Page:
In the inimitable words of the great Ken Wolstenholme – they think it’s all over – it is now.
That’s it til Qatar 2022 and what an end to the Euros it was!
I’d like to say that the game was the most entertaining, end to end pitch battle of the greatest football has to offer across the continent of Europe. Which, I would like to confirm – just for reference – the UK is still part of. We haven’t managed to extricate ourselves from the continent of Europe, we have merely left the economic shackles of the Federal state of Europe. Back to the subject at hand. I would love to have said that the display of the 22 men on the Wembley pitch was the pinnacle of footballing skill, a masterclass of managerial strategy and a feast of physical and mental endurance ….. but it clearly wasn’t.
It was, in the end, 11 men holding onto a 1-0 lead for 88 minutes, with no game plan apart from get the ball to Kane, resulting in the dreaded dead ball situation which is England’s nemesis, and which Southgate should have avoided at all costs – but didn’t.
To be fair, they got to the final.
Pre tournament, the favourites were France, Belgium, Germany and Portugal going on the form of the likes of De Bruyne, Mbappe etc etc. So, realistically England although not rank outsiders, were not exactly going to be the ones that the bookies were panicking about. In fact, Wales had put on a far better show in the early round. Southgate had unsurprisingly picked 5 right backs and continued with his game plan of “get the ball to Kane”. The team selection was only ever going to revolve around getting as many behind the ball as he could in the hope that a lose ball would end up at Harry’s feet.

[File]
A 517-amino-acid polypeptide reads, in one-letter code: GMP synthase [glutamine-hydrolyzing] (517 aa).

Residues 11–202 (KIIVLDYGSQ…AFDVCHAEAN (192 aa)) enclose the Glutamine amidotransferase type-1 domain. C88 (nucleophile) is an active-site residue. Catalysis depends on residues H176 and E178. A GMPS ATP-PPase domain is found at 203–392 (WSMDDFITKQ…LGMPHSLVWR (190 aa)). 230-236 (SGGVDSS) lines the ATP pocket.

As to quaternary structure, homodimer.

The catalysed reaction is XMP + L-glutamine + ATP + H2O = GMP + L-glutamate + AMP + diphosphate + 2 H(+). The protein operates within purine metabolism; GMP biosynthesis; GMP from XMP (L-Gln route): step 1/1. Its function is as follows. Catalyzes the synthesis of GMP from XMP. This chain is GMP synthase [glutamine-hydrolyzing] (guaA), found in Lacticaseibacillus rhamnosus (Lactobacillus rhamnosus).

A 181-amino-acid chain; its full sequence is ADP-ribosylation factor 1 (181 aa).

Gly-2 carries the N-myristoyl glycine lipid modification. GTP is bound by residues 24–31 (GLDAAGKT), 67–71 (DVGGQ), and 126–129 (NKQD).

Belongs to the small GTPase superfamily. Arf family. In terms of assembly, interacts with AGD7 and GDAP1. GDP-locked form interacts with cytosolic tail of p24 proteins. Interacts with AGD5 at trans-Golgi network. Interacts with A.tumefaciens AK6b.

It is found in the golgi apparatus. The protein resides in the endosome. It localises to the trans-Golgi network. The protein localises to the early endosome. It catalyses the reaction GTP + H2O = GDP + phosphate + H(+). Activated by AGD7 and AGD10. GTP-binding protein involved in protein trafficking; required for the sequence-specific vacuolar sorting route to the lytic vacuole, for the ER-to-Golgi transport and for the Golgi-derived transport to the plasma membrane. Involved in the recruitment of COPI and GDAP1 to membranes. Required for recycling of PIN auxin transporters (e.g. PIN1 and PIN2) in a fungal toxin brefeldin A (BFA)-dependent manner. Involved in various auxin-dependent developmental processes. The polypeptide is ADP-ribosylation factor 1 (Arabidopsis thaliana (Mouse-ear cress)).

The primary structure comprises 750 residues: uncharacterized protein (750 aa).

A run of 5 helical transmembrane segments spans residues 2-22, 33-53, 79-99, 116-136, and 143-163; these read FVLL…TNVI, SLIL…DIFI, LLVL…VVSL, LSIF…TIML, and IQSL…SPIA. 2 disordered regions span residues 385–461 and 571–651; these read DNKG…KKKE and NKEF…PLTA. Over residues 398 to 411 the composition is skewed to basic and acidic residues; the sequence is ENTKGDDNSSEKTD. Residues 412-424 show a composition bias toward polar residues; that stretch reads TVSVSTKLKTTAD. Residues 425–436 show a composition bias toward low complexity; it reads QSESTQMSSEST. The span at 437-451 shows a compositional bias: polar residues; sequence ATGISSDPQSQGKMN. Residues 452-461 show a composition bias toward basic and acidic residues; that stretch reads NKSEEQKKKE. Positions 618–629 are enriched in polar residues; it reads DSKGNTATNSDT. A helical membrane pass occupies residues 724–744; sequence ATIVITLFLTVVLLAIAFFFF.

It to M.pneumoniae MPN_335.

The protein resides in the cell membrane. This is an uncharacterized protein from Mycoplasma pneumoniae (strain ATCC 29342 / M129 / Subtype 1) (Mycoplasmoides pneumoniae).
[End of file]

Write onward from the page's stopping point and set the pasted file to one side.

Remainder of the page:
As usual I am biased, but if it hadn’t been for LUSC Sponsored player, Kalvin Phillips putting that sublime pass in to Sterling, there wasn’t going to be a goal in that game against Croatia. Apart from Pickford’s display last night in front of goal, there hasn’t been anyone else in the England team who has stepped up to the plate more than Kalvin.
This was Kalv’s first tournament, hopefully the first of many. He had his doubters in the press and social media as usual at the start, but he had a solid, resolute display in all of the games which any hardened international midfield veteran would have been proud of.
After their first game, I said that Italy would be a difficult team to beat. A team not unlike the old Championship teams, with a wall of giant immovable defenders and a Goliath between the sticks. That coupled with a bit of pace on the wings and a presence in front of goal was going to be difficult to wear down, but even worse, would be even harder to fend off once they were camped out in the oppositions half. As the second half wore on, it was like watching the Siege of Troy, with wave after wave of destruction. Their goal was inevitable and the trio of Kane, Sterling and Mount could merely watch in horror as the onslaught on Pickford’s goal gathered pace.